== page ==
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Steve Jobs (book)
Steve Jobs
Steve Jobs
AuthorWalter Isaacson
Original titleiSteve: The Book of Jobs.
Cover artistAlbert Watson
CountryUnited States
PublisherSimon & Schuster (U.S.)
Publication date
October 24, 2011
Media typeE-book, Print (Hardback and Paperback), and Audiobook
Pages656 pp.

Steve Jobs is the authorized biography of Steve Jobs. The biography was written at the request of Jobs by Walter Isaacson, a former executive at CNN and Time who has written best-selling biographies of Benjamin Franklin and Albert Einstein.[1][2]

Based on more than forty interviews with Jobs conducted over two years—in addition to interviews with more than one hundred family members, friends, adversaries, competitors, and colleagues—Isaacson was given "unprecedented" access to Jobs's life.[3] Jobs is said to have encouraged the people interviewed to speak honestly. Although Jobs cooperated with the book, he asked for no control over its content other than the book's cover, and waived the right to read it before it was published.[4]

The book was released on October 24, 2011 by Simon & Schuster in the United States.[5]



The book's cover photograph is similar to one taken previously by Norman Seeff and featured on Rolling Stone.[6]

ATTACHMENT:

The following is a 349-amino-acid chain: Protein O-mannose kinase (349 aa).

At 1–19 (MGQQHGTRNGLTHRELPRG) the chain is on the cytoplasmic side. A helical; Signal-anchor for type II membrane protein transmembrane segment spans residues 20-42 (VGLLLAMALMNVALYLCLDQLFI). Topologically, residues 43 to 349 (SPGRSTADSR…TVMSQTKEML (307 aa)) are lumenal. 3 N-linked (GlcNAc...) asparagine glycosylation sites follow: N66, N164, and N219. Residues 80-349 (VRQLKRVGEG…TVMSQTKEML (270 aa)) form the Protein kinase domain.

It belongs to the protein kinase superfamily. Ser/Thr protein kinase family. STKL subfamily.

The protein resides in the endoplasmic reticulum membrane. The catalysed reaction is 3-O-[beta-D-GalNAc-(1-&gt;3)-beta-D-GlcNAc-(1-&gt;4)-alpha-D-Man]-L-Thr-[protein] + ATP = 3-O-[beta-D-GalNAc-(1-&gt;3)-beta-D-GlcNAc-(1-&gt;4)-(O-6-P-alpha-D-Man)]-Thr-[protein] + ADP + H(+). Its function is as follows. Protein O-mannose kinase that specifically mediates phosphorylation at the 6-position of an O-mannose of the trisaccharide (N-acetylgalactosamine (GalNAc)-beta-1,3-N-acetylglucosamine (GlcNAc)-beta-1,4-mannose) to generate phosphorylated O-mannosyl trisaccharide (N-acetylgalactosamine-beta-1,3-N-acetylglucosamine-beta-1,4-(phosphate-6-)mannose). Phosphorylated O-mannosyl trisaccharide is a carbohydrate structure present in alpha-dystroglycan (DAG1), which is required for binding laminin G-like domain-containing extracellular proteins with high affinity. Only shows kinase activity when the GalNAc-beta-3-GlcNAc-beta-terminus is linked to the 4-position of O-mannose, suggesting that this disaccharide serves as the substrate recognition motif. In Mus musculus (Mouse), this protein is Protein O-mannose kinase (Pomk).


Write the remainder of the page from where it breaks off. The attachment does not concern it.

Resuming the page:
Front cover

The front cover uses a photographic portrait of Jobs commissioned by Fortune magazine in 2006 for a portfolio of powerful people. The photograph was taken by Albert Watson.

When the photograph was taken, he said he insisted on having a three hour period to set up his equipment, adding that he wanted to make "[every shoot] as greased lightning fast as possible for the [subject]." When Jobs arrived he didn't immediately look at Watson, but instead at the equipment, focusing on Watson's 4×5 camera before saying "Wow, you're shooting film."[7]

If you look at that shot, you can see the intensity. It was my intention that by looking at him, that you knew this guy was smart. I heard later that it was his favorite photograph of all time.

Albert Watson[7]

Jobs gave Watson an hour longer than he had given most photographers for a portrait session. Watson reportedly instructed Jobs to make "95 percent, almost 100 percent of eye contact with the camera," and to "think about the next project you have on the table," in addition to thinking about instances when people have challenged him.[7]

The title font is Helvetica.[8]

Back cover

The back cover uses another photographic portrait of Jobs taken in his living room in Woodside, California in February 1984 by Norman Seeff. In a Behind the Cover article published by Time magazine, Seeff recalls him and Jobs "just sitting" on his living room floor, talking about "creativity and everyday stuff," when Jobs left the room and returned with a Macintosh 128K (the original Macintosh computer). Jobs "[plopped] down" in the lotus positionholding the computer in his lap when Seeff took the photograph.[9]

We did do a few more shots later on, and he even did a few yoga poses—he lifted his leg and put it over his shoulder—and I just thought we were two guys hanging out, chatting away, and enjoying the relationship. It wasn't like there was a conceptualization here—this was completely off the cuff, spontaneity that we never thought would become an iconic image.

Norman Seeff[9]

The placeholder cover used for the book uses the working title, iSteve: The Book of Jobs.